Tax scams can take many other forms as well. The best defense is to remain vigilant.

This article is provided for information purposes only and should not be relied upon for legal or financial advice. We would be happy to discuss how the information in this article affects or may help you. For more details about this matter, please contact our offices at 847-466-7947847-466-7947 of 702-966-2770702-966-2770.
IRS CIRCULAR 230 DISCLOSURE: Pursuant to requirements imposed by the Internal Revenue Service, any tax advice contained in this communication (including any attachments) is not intended to be used, and cannot be used, for purposes of avoiding penalties imposed under the United States Internal Revenue Code or promoting, marketing or recommending to another person any tax-related matter.

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Eight Tax Savers for Parents

familyYour children may help you qualify for valuable tax benefits. Here are eight tax benefits parents should look out for when filing their federal tax returns this year.

1. Dependents.  In most cases, you can claim your child as a dependent. This applies even if your child was born anytime in 2013.

2. Child Tax Credit.  You may be able to claim the Child Tax Credit for each of your qualifying children under the age of 17 at the end of 2013. The maximum credit is $1,000 per child. If you get less than the full amount of the credit, you may be eligible for the Additional Child Tax Credit.

3. Child and Dependent Care Credit.  You may be able to claim this credit if you paid someone to care for one or more qualifying persons. Your dependent child or children under age 13 are among those who are qualified. You must have paid for care so you could work or look for work.

4. Earned Income Tax Credit.  If you worked but earned less than $51,567 last year, you may qualify for EITC. If you have three qualifying children, you may get up to $6,044 as EITC when you file and claim it on your tax return.

5. Adoption Credit.  You may be able to claim a tax credit for certain expenses you paid to adopt a child.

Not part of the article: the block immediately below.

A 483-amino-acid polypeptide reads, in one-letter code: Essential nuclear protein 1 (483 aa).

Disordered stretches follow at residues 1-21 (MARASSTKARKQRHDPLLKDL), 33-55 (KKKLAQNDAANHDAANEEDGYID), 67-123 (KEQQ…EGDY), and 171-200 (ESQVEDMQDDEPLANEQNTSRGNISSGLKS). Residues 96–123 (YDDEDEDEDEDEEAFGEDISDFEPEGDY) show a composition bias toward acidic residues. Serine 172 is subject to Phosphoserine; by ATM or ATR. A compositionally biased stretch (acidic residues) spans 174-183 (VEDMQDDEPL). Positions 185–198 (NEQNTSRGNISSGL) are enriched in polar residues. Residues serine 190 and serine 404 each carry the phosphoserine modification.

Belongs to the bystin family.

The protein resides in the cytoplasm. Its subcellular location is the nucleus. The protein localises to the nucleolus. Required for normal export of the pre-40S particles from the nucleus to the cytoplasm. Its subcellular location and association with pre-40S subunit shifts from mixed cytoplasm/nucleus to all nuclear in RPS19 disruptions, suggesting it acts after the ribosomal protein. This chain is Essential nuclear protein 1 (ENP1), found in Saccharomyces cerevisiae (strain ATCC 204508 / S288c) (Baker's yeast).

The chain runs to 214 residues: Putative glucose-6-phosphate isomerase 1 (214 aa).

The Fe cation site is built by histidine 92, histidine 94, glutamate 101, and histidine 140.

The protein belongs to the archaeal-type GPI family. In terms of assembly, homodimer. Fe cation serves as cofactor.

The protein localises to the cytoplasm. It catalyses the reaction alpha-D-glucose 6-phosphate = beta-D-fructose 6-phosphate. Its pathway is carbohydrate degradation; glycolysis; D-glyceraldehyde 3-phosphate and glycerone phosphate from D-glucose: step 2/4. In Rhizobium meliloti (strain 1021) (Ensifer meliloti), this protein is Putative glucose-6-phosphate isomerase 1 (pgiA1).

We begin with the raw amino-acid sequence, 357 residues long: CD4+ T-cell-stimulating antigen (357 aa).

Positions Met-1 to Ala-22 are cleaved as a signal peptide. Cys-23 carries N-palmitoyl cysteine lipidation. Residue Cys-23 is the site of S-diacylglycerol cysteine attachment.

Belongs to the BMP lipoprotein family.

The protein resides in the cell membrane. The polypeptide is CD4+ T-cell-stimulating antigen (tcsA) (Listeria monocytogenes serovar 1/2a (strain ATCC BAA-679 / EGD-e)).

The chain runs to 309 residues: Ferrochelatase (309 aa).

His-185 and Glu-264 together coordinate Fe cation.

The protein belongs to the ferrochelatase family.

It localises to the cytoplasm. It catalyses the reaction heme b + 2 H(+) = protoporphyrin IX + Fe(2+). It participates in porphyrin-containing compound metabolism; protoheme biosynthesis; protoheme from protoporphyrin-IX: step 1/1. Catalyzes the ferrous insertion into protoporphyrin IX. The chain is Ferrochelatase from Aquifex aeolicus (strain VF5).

6. Higher education credits.  If you paid for higher education for yourself or an immediate family member, you may qualify for either of two education tax credits. Both the American Opportunity Credit and the Lifetime Learning Credit may reduce the amount of tax you owe. If the American Opportunity Credit is more than the tax you owe, you could be eligible for a refund of up to $1,000.

7. Student loan interest.  You may be able to deduct interest you paid on a qualified student loan, even if you don’t itemize deductions on your tax return.

8. Self-employed health insurance deduction.  If you were self-employed and paid for health insurance, you may be able to deduct premiums you paid to cover your child under the Affordable Care Act. It applies to children under age 27 at the end of the year, even if not your dependent.

This article is provided for information purposes only and should not be relied upon for legal or financial advice. We would be happy to discuss how the information in this article affects or may help you. For more details about this matter, please contact our offices at 847-466-7947847-466-7947 of 702-966-2770702-966-2770.
IRS CIRCULAR 230 DISCLOSURE: Pursuant to requirements imposed by the Internal Revenue Service, any tax advice contained in this communication (including any attachments) is not intended to be used, and cannot be used, for purposes of avoiding penalties imposed under the United States Internal Revenue Code or promoting, marketing or recommending to another person any tax-related matter.

IRS Criminal Prosecutions Rose under Obama

USA CtDuring the Obama administration, the number of criminal prosecutions referred by the Internal Revenue Service to the Justice Department has increased 23.4 over the Bush years. Prosecutions in fiscal year 2013 alone jumped 30.6 percent from last year to 2,010 new prosecutions, a banner year for criminal prosecutions.

Convictions for tax crimes are also drawing slightly longer average prison terms. Under Obama prison terms are 27 months versus only 25 months under Bush, according to information obtained by TRAC under the Freedom of Information Act from the Executive Office for United States Attorneys.

For both administrations, the odds have been roughly 50-50 that federal prosecutors will accept an IRS referral for criminal prosecution. However, a surge in IRS criminal investigations referred under Obama has fueled an increase in the number of cases prosecuted. This has occurred even though the number of IRS fulltime criminal investigators has not grown: the average of 2,758 IRS criminal investigators during the Bush years has shrunk to 2,705 (a 2% drop) during the Obama administration.

Overall, prosecutions of this type are up 63.4 percent from the level of 1,230 reported in 2003, with “Fraud and False Statements” at the top of the list (230 in 2013). This is followed closely by “Attempt(s) to Evade or Defeat Tax”, with 200 prosecutions in 2013.

This article is provided for information purposes only and should not be relied upon for legal or financial advice. We would be happy to discuss how the information in this article affects or may help you. For more details about this matter, please contact our offices at 847-466-7947 of 702-966-2770.
IRS CIRCULAR 230 DISCLOSURE: Pursuant to requirements imposed by the Internal Revenue Service, any tax advice contained in this communication (including any attachments) is not intended to be used, and cannot be used, for purposes of avoiding penalties imposed under the United States Internal Revenue Code or promoting, marketing or recommending to another person any tax-related matter.

During the Obama administration,